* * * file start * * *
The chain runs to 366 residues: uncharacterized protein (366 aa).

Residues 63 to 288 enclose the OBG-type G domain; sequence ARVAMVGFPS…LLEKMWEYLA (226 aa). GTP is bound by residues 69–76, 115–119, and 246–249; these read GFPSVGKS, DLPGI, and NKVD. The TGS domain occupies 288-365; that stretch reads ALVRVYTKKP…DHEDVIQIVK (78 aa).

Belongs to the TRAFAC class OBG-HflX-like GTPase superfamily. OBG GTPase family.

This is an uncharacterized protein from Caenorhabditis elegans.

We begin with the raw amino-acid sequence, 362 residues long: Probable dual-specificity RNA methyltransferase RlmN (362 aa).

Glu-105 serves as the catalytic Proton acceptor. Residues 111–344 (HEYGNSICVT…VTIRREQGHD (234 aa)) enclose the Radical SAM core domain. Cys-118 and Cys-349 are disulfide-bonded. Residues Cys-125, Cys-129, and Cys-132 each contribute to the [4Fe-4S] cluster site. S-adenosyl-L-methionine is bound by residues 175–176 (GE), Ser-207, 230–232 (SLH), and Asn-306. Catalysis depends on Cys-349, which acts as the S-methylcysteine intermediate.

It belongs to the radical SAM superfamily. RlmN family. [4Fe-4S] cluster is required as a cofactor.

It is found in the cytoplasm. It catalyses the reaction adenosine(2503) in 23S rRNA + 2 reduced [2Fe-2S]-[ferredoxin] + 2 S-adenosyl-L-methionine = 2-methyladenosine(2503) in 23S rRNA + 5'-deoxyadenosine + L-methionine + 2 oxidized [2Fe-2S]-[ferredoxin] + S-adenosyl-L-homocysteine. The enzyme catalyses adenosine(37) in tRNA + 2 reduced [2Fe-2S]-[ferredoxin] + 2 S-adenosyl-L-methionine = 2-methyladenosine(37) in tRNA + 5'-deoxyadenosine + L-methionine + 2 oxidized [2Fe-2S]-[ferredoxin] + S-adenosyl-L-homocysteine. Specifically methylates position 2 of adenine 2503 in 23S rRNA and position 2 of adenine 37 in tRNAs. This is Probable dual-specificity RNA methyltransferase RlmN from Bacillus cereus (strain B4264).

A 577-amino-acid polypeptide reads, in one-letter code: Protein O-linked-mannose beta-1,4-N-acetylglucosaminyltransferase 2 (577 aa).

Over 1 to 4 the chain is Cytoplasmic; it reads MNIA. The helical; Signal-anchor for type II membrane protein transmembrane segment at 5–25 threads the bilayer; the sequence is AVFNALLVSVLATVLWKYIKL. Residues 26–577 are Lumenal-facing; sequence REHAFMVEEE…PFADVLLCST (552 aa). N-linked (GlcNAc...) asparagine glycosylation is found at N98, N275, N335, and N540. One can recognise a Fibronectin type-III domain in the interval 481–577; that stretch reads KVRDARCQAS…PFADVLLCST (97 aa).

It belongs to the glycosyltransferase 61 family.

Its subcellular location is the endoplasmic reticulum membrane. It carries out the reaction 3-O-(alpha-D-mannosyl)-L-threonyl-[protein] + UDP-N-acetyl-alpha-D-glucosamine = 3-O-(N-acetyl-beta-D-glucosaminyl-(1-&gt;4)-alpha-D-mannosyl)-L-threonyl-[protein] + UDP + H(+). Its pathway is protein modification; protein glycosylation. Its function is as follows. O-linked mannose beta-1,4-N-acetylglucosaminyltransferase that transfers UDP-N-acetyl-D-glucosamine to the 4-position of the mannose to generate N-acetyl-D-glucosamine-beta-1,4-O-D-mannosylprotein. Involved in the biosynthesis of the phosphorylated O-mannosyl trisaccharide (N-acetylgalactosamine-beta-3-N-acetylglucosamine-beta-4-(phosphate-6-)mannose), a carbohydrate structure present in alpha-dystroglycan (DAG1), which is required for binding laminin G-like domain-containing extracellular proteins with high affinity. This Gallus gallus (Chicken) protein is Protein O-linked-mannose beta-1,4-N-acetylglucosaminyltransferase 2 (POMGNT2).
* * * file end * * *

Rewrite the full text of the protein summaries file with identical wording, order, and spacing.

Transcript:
The chain runs to 366 residues: uncharacterized protein (366 aa).

Residues 63 to 288 enclose the OBG-type G domain; sequence ARVAMVGFPS…LLEKMWEYLA (226 aa). GTP is bound by residues 69–76, 115–119, and 246–249; these read GFPSVGKS, DLPGI, and NKVD. The TGS domain occupies 288-365; that stretch reads ALVRVYTKKP…DHEDVIQIVK (78 aa).

Belongs to the TRAFAC class OBG-HflX-like GTPase superfamily. OBG GTPase family.

This is an uncharacterized protein from Caenorhabditis elegans.

We begin with the raw amino-acid sequence, 362 residues long: Probable dual-specificity RNA methyltransferase RlmN (362 aa).

Glu-105 serves as the catalytic Proton acceptor. Residues 111–344 (HEYGNSICVT…VTIRREQGHD (234 aa)) enclose the Radical SAM core domain. Cys-118 and Cys-349 are disulfide-bonded. Residues Cys-125, Cys-129, and Cys-132 each contribute to the [4Fe-4S] cluster site. S-adenosyl-L-methionine is bound by residues 175–176 (GE), Ser-207, 230–232 (SLH), and Asn-306. Catalysis depends on Cys-349, which acts as the S-methylcysteine intermediate.

It belongs to the radical SAM superfamily. RlmN family. [4Fe-4S] cluster is required as a cofactor.

It is found in the cytoplasm. It catalyses the reaction adenosine(2503) in 23S rRNA + 2 reduced [2Fe-2S]-[ferredoxin] + 2 S-adenosyl-L-methionine = 2-methyladenosine(2503) in 23S rRNA + 5'-deoxyadenosine + L-methionine + 2 oxidized [2Fe-2S]-[ferredoxin] + S-adenosyl-L-homocysteine. The enzyme catalyses adenosine(37) in tRNA + 2 reduced [2Fe-2S]-[ferredoxin] + 2 S-adenosyl-L-methionine = 2-methyladenosine(37) in tRNA + 5'-deoxyadenosine + L-methionine + 2 oxidized [2Fe-2S]-[ferredoxin] + S-adenosyl-L-homocysteine. Specifically methylates position 2 of adenine 2503 in 23S rRNA and position 2 of adenine 37 in tRNAs. This is Probable dual-specificity RNA methyltransferase RlmN from Bacillus cereus (strain B4264).

A 577-amino-acid polypeptide reads, in one-letter code: Protein O-linked-mannose beta-1,4-N-acetylglucosaminyltransferase 2 (577 aa).

Over 1 to 4 the chain is Cytoplasmic; it reads MNIA. The helical; Signal-anchor for type II membrane protein transmembrane segment at 5–25 threads the bilayer; the sequence is AVFNALLVSVLATVLWKYIKL. Residues 26–577 are Lumenal-facing; sequence REHAFMVEEE…PFADVLLCST (552 aa). N-linked (GlcNAc...) asparagine glycosylation is found at N98, N275, N335, and N540. One can recognise a Fibronectin type-III domain in the interval 481–577; that stretch reads KVRDARCQAS…PFADVLLCST (97 aa).

It belongs to the glycosyltransferase 61 family.

Its subcellular location is the endoplasmic reticulum membrane. It carries out the reaction 3-O-(alpha-D-mannosyl)-L-threonyl-[protein] + UDP-N-acetyl-alpha-D-glucosamine = 3-O-(N-acetyl-beta-D-glucosaminyl-(1-&gt;4)-alpha-D-mannosyl)-L-threonyl-[protein] + UDP + H(+). Its pathway is protein modification; protein glycosylation. Its function is as follows. O-linked mannose beta-1,4-N-acetylglucosaminyltransferase that transfers UDP-N-acetyl-D-glucosamine to the 4-position of the mannose to generate N-acetyl-D-glucosamine-beta-1,4-O-D-mannosylprotein. Involved in the biosynthesis of the phosphorylated O-mannosyl trisaccharide (N-acetylgalactosamine-beta-3-N-acetylglucosamine-beta-4-(phosphate-6-)mannose), a carbohydrate structure present in alpha-dystroglycan (DAG1), which is required for binding laminin G-like domain-containing extracellular proteins with high affinity. This Gallus gallus (Chicken) protein is Protein O-linked-mannose beta-1,4-N-acetylglucosaminyltransferase 2 (POMGNT2).